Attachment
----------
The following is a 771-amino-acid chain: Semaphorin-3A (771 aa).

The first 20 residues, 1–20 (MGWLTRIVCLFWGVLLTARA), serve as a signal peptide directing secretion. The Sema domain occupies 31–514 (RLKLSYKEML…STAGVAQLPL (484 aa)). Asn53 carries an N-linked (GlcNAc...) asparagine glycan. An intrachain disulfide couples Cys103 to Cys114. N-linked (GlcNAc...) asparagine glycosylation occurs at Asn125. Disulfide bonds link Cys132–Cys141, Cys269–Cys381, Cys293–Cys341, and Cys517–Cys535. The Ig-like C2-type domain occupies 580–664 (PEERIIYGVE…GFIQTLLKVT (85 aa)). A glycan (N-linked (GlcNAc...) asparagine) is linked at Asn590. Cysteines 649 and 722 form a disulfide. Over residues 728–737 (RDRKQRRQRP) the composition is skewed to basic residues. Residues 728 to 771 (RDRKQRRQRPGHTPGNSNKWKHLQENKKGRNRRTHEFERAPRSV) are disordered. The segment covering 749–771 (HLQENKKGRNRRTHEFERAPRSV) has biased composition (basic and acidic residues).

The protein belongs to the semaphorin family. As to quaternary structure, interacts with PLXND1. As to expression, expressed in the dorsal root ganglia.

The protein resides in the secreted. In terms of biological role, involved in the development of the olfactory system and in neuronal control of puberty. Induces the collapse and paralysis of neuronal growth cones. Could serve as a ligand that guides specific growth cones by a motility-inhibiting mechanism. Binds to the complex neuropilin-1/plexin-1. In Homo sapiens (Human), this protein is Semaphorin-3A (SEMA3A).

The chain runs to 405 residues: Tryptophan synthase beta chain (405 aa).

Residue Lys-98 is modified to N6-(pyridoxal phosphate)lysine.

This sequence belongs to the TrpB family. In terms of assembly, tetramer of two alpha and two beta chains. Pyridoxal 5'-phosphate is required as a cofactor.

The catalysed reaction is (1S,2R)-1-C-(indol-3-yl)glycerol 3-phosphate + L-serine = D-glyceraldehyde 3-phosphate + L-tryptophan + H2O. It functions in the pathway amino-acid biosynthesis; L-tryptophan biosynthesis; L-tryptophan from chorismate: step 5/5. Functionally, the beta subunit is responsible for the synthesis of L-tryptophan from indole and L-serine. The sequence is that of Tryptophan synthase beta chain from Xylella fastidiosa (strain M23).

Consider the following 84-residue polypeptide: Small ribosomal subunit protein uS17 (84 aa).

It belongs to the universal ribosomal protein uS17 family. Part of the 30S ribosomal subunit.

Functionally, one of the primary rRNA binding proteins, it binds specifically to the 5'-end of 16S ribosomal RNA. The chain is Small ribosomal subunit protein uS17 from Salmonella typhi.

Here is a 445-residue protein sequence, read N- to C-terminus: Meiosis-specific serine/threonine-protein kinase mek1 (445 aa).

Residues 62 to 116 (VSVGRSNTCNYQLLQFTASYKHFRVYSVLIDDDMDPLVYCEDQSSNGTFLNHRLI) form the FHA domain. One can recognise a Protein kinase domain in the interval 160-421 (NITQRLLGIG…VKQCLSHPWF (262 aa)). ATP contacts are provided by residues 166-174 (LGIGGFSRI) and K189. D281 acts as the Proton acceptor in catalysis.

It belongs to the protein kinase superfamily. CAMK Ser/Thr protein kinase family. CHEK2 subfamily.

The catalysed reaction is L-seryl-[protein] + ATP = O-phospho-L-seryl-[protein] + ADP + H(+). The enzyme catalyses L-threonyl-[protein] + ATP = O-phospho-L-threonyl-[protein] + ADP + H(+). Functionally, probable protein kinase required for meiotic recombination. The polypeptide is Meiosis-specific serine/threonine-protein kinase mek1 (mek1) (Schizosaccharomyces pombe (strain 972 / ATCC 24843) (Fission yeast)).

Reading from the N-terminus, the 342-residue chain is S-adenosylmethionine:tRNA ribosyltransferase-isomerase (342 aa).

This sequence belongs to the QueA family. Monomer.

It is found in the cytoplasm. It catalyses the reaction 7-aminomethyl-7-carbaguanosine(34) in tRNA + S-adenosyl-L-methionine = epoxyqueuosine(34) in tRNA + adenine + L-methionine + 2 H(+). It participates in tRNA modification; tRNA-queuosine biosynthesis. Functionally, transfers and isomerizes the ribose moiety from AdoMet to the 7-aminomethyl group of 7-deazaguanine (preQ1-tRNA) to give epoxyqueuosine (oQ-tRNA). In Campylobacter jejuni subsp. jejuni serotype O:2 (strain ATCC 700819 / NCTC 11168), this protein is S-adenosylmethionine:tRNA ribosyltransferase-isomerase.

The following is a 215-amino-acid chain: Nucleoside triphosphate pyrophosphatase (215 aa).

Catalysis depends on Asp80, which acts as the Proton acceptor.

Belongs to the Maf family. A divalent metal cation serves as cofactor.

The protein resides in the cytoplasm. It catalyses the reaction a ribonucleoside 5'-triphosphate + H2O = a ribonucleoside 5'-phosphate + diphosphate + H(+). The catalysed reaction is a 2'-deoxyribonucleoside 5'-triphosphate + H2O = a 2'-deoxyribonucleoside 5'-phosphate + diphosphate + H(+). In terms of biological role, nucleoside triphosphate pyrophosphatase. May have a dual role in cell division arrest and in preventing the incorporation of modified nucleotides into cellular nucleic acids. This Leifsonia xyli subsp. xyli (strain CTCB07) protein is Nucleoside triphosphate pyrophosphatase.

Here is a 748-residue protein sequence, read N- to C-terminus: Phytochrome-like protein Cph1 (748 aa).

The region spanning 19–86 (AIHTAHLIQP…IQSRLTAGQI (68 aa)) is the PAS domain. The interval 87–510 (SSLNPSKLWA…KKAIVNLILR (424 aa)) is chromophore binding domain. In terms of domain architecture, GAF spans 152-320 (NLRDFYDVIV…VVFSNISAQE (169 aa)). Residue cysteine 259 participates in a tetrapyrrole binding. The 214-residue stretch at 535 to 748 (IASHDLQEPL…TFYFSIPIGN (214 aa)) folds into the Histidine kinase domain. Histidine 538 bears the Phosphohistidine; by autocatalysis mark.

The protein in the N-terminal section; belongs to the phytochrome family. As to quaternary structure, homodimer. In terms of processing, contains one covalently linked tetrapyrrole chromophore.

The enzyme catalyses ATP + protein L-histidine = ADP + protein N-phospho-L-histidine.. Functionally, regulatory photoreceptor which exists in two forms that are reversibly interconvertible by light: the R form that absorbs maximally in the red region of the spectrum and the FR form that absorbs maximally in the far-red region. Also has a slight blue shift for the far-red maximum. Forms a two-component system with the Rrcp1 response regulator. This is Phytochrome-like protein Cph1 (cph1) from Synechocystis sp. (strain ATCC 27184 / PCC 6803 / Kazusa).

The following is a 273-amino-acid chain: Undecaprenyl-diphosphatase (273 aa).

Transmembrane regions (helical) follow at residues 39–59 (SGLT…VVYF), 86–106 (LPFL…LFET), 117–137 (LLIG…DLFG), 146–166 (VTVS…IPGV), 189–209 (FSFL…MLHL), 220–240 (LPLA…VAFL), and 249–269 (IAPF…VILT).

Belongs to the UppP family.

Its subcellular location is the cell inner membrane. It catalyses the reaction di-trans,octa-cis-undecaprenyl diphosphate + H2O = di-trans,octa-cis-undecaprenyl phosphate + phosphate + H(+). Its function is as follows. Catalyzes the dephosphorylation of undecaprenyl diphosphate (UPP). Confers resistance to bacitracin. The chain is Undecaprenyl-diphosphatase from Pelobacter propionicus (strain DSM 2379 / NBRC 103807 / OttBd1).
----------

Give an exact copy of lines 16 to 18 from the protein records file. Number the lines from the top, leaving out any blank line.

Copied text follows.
Reading from the N-terminus, the 342-residue chain is S-adenosylmethionine:tRNA ribosyltransferase-isomerase (342 aa).

This sequence belongs to the QueA family. Monomer.

It is found in the cytoplasm. It catalyses the reaction 7-aminomethyl-7-carbaguanosine(34) in tRNA + S-adenosyl-L-methionine = epoxyqueuosine(34) in tRNA + adenine + L-methionine + 2 H(+). It participates in tRNA modification; tRNA-queuosine biosynthesis. Functionally, transfers and isomerizes the ribose moiety from AdoMet to the 7-aminomethyl group of 7-deazaguanine (preQ1-tRNA) to give epoxyqueuosine (oQ-tRNA). In Campylobacter jejuni subsp. jejuni serotype O:2 (strain ATCC 700819 / NCTC 11168), this protein is S-adenosylmethionine:tRNA ribosyltransferase-isomerase.